Buck up: UK tech sector not doing enough to attract female talent, according to research by PwC

 
Shruti Tripathi Chopra
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Only three per cent of females said tech is their first choice of career, (Source: Getty)

The UK's tech sector isn't doing enough to attract female talent, according to research by PwC.

Only a quarter of female students in the UK (27 per cent) would consider a career in technology, compared to 62 per cent of males, PwC's survey of 2,000 A level and university students has found.

Only three per cent of females said tech is their first choice of career, versus 15 per cent of males.

The study pointed out that there is a lack of female role models for students to look up to. It found only 22 per cent of students can name a famous woman working in technology, whereas three times more (66 per cent) can name a famous man working in technology.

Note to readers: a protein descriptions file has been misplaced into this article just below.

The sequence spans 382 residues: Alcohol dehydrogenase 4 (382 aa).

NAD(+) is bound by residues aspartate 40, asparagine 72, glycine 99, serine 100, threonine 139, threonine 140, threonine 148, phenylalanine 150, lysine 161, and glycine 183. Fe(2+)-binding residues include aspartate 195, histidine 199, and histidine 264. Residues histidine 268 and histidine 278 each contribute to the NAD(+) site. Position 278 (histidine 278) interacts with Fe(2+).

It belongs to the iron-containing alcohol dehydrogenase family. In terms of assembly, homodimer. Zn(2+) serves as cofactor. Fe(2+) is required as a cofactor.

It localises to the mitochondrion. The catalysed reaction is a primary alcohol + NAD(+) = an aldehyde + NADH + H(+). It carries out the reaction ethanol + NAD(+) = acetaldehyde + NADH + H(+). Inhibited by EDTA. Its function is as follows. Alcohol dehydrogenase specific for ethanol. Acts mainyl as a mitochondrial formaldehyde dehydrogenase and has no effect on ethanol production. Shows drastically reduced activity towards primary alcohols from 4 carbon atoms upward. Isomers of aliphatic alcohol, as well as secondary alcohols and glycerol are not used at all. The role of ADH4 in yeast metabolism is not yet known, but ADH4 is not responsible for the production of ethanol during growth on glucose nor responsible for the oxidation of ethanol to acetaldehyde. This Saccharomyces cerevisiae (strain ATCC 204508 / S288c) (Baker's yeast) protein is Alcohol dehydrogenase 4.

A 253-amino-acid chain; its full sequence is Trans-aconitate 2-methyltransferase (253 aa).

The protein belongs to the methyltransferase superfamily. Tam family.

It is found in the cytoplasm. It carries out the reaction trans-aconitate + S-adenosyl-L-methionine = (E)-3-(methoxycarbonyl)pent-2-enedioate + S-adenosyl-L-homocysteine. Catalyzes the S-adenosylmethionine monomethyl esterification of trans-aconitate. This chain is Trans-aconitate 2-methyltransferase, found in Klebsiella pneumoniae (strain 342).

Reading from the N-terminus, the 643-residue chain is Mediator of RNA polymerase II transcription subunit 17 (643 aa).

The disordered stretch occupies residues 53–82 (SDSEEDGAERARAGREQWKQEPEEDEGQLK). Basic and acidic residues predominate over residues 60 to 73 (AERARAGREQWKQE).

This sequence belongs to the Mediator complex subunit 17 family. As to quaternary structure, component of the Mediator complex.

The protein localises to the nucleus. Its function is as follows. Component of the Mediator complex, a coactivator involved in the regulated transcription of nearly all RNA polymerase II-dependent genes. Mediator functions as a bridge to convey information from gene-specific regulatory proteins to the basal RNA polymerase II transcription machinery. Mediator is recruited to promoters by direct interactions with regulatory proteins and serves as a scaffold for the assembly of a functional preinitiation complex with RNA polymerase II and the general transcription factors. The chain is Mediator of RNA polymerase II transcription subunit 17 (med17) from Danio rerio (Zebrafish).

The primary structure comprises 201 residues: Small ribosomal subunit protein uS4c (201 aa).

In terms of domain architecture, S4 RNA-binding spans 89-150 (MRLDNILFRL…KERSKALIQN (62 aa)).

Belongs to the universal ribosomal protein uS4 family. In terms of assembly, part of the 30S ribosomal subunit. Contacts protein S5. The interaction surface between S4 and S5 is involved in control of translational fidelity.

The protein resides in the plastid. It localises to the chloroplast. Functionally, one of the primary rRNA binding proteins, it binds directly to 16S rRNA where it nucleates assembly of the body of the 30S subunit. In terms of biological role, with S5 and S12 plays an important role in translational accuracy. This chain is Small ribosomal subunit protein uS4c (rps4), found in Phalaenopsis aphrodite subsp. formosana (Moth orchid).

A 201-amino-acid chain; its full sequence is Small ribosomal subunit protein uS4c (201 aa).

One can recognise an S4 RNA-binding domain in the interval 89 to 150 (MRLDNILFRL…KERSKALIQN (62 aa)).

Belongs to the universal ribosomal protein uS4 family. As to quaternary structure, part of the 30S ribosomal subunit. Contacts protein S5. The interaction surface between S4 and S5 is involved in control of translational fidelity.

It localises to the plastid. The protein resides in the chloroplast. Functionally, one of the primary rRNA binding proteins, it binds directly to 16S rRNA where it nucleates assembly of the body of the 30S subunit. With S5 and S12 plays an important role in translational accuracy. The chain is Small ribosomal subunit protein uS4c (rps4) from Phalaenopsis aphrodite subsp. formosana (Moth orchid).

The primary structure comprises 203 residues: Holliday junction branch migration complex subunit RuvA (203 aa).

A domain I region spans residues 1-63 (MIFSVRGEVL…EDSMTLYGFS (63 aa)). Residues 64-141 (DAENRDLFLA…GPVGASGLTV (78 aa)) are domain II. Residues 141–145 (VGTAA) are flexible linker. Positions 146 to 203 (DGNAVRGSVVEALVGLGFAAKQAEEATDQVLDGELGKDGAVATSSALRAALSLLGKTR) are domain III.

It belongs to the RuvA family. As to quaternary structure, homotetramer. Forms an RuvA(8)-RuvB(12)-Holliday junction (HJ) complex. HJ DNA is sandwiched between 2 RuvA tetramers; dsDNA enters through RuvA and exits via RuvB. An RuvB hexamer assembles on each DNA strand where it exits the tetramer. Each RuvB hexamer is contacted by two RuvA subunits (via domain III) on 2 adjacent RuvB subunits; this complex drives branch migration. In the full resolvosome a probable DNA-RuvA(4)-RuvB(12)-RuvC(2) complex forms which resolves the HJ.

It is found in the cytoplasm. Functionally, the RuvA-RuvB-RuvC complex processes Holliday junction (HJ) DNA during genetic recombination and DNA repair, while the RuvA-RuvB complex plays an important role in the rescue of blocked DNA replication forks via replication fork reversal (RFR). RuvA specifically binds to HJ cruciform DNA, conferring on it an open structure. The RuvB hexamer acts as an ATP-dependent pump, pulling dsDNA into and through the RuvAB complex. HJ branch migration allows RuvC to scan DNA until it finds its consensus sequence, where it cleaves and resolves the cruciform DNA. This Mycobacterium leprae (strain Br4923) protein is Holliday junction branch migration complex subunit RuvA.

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Over three quarters (78 per cent) of students said the amount they have learnt about different types of technology at school is not enough.

Jon Andrews, head of technology and investments at PwC, said: “Women remain woefully underrepresented in the UK’s technology workforce. Our research shows that this imbalance is unlikely to be redressed any time soon unless we can educate and excite females about the range of technology careers at an earlier age. The gender gap in technology starts at school and widens at every stage of females’ lives.

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“There is a real opportunity for the industry, schools and universities to work together to show young people - and especially females - the reality and range of technology careers in today’s world. We need to start creating the building blocks for the future of the UK’s technology industry at a much younger age.

“Getting more females into technology doesn’t just make smart business sense, it means that organisations can develop and deliver emerging technology solutions based on a broader range of perspectives that are fit for their entire customer base. Greater diversity of thinking will fuel the innovation of the future.”

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